The “Lovable Lima” Episode will be followed by a road trip down Peru’s southern coast which will kick off Season 5 of Raw Travel in late September and early October.
 
Visit www.RawTravel.tv for more info, www.RawTravel.tv/wheretowatch for local listings in 160 cities and http://rawtravel.tv/video/raw-travel-416-lovable-lima-trailer/ to for the “Lovable Lima” video trailer.
 
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ABOUT RAW TRAVEL
Raw Travel is an authentic, adventure travel and lifestyle television series currently in its 4th season and airs in over 160 U.S. Cities (93% of the U.S.). It is broadcast in syndication on local affiliates (Fox, CBS, ABC, NBC, CW, My, etc.) as well as on a variety of international outlets such as National Geographic, Amazon, Fox, etc. in Asia, Europe, Africa and more as well as featured video entertainment on several airlines. Raw Travel showcases the rapidly growing wave of socially and environmentally aware independent travel. The series weaves together themes of ecotourism, voluntourism (giving back) with underground music and authentic culture in a way unique to U.S. television. More information can be found at www.RawTravel.tv and viewers can visit www.RawTravel.tv/wheretowatch for a complete listing of cities, affiliates and time slots in the U.S.
ABOUT AIM TELL-A-VISION GROUP
AIM Tell-A-Vision Group (AIM TV) is an independent content, production and distribution company founded in 2000 by media executive and entrepreneur Robert G. Rose. AIM TV aspires to produce and distribute positive, compelling content that reflects its mission of presenting Media That Matters. Visit www.AIMTVGroup.com for more information.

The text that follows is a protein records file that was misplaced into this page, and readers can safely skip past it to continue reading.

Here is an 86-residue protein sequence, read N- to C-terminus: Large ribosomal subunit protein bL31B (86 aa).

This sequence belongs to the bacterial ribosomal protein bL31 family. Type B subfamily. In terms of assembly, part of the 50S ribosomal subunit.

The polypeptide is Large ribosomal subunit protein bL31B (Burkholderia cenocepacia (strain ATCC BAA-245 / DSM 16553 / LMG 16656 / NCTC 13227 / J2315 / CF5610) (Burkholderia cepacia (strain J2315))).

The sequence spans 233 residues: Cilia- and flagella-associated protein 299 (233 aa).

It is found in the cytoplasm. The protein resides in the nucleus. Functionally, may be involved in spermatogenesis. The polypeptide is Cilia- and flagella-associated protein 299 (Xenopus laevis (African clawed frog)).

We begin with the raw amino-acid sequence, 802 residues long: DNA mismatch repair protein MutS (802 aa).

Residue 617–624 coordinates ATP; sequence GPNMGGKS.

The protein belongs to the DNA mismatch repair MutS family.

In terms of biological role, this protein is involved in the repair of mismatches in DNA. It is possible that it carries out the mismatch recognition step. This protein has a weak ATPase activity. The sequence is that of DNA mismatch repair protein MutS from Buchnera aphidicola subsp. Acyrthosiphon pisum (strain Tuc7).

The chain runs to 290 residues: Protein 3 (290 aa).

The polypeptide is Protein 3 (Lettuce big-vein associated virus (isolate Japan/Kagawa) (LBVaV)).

SPECIAL THANKS
The producers want to thank the local travel partners featured in “Lovable Lima” including “Vamos Expeditions”, “Eureka Travel”, “‘Viento-Sure Parapente” and “Aracari Travel” for their help.

Surprisingly Lovable Lima

Lima, Peru – After living abroad in Latin America off and on for almost a year, I’ve come to expect the unexpected, both good and bad. I was not prepared, however, to fall in love with Lima, especially in the middle of their cold, damp and grey winter when the sun rarely if ever makes an appearance.

In fact, my eyes are super sensitive to sunlight so when out doors I almost always wear my sunglasses but in two weeks while in Lima, I never once wore them .

The cold, grey Lima beach in winter

Lima, Peru is a huge city and if you are visiting Peru, chances are you are at least stopping through this city of 8 million souls. Most travelers will spend 1 or maybe 2 nights here.